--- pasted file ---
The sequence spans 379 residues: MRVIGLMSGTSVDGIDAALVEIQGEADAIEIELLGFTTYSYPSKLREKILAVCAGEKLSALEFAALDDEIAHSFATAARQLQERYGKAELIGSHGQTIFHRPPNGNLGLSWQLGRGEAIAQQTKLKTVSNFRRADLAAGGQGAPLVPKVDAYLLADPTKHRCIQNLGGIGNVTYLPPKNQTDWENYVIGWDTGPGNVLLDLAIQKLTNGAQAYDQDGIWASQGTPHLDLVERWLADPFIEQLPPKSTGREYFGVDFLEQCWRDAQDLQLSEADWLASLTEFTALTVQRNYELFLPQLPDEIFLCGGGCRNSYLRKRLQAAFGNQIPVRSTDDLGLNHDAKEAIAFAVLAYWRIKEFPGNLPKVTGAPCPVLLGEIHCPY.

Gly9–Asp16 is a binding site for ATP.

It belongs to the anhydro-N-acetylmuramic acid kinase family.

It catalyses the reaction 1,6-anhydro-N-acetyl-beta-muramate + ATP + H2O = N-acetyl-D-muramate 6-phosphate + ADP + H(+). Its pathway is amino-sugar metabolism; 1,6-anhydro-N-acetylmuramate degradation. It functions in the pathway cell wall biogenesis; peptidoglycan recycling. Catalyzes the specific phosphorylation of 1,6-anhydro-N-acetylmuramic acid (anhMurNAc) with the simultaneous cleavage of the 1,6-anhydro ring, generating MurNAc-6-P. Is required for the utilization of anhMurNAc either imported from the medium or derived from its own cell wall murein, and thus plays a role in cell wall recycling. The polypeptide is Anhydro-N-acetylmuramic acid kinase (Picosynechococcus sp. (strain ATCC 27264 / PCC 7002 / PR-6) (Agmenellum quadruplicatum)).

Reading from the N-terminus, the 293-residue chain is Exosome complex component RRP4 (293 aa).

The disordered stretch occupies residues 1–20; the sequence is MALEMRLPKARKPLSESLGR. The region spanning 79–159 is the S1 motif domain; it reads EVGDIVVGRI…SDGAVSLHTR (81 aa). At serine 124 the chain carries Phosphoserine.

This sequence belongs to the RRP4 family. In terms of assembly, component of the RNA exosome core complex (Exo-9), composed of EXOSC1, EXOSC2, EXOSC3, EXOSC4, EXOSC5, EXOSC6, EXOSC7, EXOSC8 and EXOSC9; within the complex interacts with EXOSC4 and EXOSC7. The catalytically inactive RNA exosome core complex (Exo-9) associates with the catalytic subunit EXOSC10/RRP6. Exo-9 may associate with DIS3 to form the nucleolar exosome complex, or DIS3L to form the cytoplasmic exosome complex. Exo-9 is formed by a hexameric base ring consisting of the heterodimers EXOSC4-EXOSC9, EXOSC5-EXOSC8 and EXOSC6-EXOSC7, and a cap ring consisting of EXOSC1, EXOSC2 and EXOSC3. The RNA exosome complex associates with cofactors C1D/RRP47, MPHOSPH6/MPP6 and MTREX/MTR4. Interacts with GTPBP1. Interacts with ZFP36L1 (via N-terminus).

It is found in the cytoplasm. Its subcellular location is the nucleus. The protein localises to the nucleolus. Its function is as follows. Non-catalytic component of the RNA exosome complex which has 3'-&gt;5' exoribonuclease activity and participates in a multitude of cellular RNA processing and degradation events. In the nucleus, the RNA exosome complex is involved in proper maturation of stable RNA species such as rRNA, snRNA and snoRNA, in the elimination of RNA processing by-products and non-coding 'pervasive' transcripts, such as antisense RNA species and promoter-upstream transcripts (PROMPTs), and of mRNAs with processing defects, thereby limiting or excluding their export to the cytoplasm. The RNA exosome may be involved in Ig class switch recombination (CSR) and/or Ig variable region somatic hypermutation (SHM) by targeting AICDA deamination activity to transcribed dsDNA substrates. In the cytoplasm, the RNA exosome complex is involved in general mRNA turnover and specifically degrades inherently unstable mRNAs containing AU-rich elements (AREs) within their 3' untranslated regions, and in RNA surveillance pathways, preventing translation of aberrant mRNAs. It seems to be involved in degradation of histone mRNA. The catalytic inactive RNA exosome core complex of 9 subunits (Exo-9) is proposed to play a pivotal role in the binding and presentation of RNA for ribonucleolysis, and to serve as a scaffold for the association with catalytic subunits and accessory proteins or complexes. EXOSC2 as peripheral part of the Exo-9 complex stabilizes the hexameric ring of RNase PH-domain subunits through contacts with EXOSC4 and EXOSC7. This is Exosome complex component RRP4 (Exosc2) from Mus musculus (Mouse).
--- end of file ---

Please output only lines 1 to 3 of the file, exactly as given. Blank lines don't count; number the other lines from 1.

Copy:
The sequence spans 379 residues: MRVIGLMSGTSVDGIDAALVEIQGEADAIEIELLGFTTYSYPSKLREKILAVCAGEKLSALEFAALDDEIAHSFATAARQLQERYGKAELIGSHGQTIFHRPPNGNLGLSWQLGRGEAIAQQTKLKTVSNFRRADLAAGGQGAPLVPKVDAYLLADPTKHRCIQNLGGIGNVTYLPPKNQTDWENYVIGWDTGPGNVLLDLAIQKLTNGAQAYDQDGIWASQGTPHLDLVERWLADPFIEQLPPKSTGREYFGVDFLEQCWRDAQDLQLSEADWLASLTEFTALTVQRNYELFLPQLPDEIFLCGGGCRNSYLRKRLQAAFGNQIPVRSTDDLGLNHDAKEAIAFAVLAYWRIKEFPGNLPKVTGAPCPVLLGEIHCPY.

Gly9–Asp16 is a binding site for ATP.

It belongs to the anhydro-N-acetylmuramic acid kinase family.